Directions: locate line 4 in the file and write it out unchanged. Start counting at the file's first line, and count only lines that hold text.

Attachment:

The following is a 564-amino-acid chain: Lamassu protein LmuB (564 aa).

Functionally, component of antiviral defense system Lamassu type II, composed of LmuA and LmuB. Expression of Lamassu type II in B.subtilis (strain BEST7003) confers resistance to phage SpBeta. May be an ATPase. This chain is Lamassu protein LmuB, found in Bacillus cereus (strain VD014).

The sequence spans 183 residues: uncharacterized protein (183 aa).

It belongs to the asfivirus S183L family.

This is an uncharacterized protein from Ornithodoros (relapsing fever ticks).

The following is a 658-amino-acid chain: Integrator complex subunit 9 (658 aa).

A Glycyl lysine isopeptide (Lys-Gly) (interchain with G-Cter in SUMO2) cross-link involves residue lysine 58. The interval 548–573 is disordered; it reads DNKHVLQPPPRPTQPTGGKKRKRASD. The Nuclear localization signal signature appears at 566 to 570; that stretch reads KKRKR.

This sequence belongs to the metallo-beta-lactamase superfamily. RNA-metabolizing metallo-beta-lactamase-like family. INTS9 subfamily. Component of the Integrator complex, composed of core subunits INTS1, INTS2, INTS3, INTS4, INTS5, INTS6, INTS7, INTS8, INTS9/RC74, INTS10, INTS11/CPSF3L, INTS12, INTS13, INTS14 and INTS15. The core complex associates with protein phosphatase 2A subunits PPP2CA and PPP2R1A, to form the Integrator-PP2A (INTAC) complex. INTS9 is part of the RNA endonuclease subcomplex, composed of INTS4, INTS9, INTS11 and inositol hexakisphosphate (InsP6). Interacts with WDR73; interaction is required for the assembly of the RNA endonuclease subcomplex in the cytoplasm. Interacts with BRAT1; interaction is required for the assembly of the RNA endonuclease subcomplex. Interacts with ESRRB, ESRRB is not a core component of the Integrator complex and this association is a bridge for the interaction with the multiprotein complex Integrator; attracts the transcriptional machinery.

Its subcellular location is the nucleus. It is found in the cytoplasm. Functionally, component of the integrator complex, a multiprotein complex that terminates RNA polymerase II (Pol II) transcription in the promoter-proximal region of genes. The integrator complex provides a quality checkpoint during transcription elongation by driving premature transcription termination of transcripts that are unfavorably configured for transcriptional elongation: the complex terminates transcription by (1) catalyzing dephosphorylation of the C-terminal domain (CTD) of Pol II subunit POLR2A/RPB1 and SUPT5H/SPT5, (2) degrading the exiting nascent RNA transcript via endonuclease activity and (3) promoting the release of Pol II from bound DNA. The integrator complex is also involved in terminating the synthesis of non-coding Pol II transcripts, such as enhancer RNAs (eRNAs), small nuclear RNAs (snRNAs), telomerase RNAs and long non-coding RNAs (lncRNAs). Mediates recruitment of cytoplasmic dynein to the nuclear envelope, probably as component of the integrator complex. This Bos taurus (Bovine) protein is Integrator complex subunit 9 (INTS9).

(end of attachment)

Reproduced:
It belongs to the asfivirus S183L family.